So what does France offer in 2002? The midfield has lost Didier Deschamps but it now boasts a Patrick Vieira nearing his peak. Robert Pires will be missed but, if we are comparing the 2002 team to the champions of four years before, we must acknowledge that he didn't spend much time on the pitch during that tournament. Besides, a midfield that can call on Vieira, Petit, Zidane, Youri Djorkaeff, Alain Boghossian and Claude Makelele isn't a midfield that is lacking for much.

    Laurent Blanc, who was suspended from the 1998 Final, is gone from the defence but, otherwise, France still looks solid at the back with Desailly, Leboeuf, Lizarazu, Thuram and co.

    And let's get back to poor Stéphane Guivarc'h. Injury has recently put a premature end to his professional playing career. But there is a harsh truth here that the man himself would probably not deny - even if he was fully fit and in his best form, Guivarc'h would almost certainly not be going to Korea/Japan as a member of the French squad. How could he? Henry and Trézeguet are no longer just young talents; they are two of the world's top forwards. And along came Sylvain Wiltord and now Djibril Cissé. The production line seems endless.

    The forward line, where France was a bit short in 1998, is now one of the most feared. Thus I barely hesitated to predict a repeat triumph for les Bleus.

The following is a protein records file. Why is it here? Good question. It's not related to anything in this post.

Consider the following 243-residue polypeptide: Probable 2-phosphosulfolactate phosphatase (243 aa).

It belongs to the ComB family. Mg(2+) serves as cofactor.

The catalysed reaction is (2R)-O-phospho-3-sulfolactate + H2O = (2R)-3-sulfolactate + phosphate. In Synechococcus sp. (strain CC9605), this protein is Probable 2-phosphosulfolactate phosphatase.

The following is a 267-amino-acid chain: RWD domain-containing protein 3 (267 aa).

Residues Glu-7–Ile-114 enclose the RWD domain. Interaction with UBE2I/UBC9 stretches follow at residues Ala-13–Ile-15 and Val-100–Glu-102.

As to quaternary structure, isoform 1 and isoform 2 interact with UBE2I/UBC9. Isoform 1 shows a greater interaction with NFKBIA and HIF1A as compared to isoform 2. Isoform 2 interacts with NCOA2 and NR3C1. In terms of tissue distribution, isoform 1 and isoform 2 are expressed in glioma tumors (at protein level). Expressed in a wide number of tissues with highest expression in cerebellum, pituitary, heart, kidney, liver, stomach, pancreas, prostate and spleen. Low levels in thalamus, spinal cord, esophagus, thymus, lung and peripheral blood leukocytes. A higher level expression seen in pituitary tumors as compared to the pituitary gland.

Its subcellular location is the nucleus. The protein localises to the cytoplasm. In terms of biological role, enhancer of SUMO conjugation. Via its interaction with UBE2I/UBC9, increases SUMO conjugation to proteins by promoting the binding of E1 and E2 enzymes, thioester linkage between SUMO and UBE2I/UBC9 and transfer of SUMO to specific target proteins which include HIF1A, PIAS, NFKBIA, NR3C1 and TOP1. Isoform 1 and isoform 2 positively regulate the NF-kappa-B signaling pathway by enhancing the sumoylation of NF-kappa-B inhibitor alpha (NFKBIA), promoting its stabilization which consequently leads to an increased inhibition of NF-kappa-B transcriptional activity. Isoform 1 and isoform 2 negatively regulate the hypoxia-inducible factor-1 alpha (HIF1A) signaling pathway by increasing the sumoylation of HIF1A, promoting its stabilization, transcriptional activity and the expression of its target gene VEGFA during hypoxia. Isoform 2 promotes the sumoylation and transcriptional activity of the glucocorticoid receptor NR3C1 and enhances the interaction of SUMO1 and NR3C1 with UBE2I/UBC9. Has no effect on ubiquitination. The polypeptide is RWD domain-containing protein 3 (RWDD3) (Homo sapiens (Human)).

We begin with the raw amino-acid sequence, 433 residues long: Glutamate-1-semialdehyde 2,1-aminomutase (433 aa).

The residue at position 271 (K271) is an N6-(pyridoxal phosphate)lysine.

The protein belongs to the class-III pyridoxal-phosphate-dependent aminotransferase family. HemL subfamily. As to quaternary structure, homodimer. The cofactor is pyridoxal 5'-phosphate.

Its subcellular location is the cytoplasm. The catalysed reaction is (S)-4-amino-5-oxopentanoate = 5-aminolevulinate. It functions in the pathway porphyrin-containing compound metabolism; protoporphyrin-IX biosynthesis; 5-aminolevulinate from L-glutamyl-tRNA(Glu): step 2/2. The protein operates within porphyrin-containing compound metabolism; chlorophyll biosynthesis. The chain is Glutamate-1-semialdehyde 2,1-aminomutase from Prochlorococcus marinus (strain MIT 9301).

I was surprised that I was the only WCA writer to pick France (though Matthew Monk has since come on board) and I find many of the arguments used by pundits making a case against the French to be rather dubious.

    Some feel that the players might lack hunger as the French won last time, then they won at Euro 2000 and they won the Confederations Cup last year. It has also been pointed out that France is sure to have an extremely tough draw through the knockout phase.

    I just don't buy the "lack of hunger" line. Winning can become a habit and, in the last 4 years, France's record in competitive matches is 21 wins, 4 draws and only 3 losses. (You might know that Australia handed France the most recent of those losses in last year's Confederations Cup but I just thought I'd mention it anyway.) And those 3 losses were in competitions that France eventually won. When les Bleus have really needed to produce the goods, they haven't failed to do so.

    France undeniably has a tough draw. If matches go to form, the French might have to play England, Brazil and Argentina before they even get to the Final. There will be no margin for error against opponents of that strength and a succession of tough encounters might take its toll. Indeed, one of the most frightening things about predicting a French victory is that they have to play a team from Group F in the Round of 16 and, if their World Cup ends that early, those of us that have backed France might have enough egg on our collective faces to make several omelettes. (Or a lot of French toast perhaps.)

    I have learnt in the past, however, that it can be dangerous to use the draw as a basis for predicting a team's success or failure. If a team is good enough to succeed, whatever failures it has are usually of its own making. The French had a very tough run through Euro 2000 - they still won. And their trophy lifting days may yet continue.

    Italy, Argentina and Brazil - countries which seem to perennially challenge - have very strong claims at Korea/Japan. England, Germany and Portugal should not be discounted too quickly. And the Spaniards have a brilliant squad. I suspect the only thing keeping them from the second or third line of betting is their history of World Cup catastrophes.

    But as our wonderful football festival begins in the Far East, n'oubliez pas les Bleus.

Don't forget les Bleus.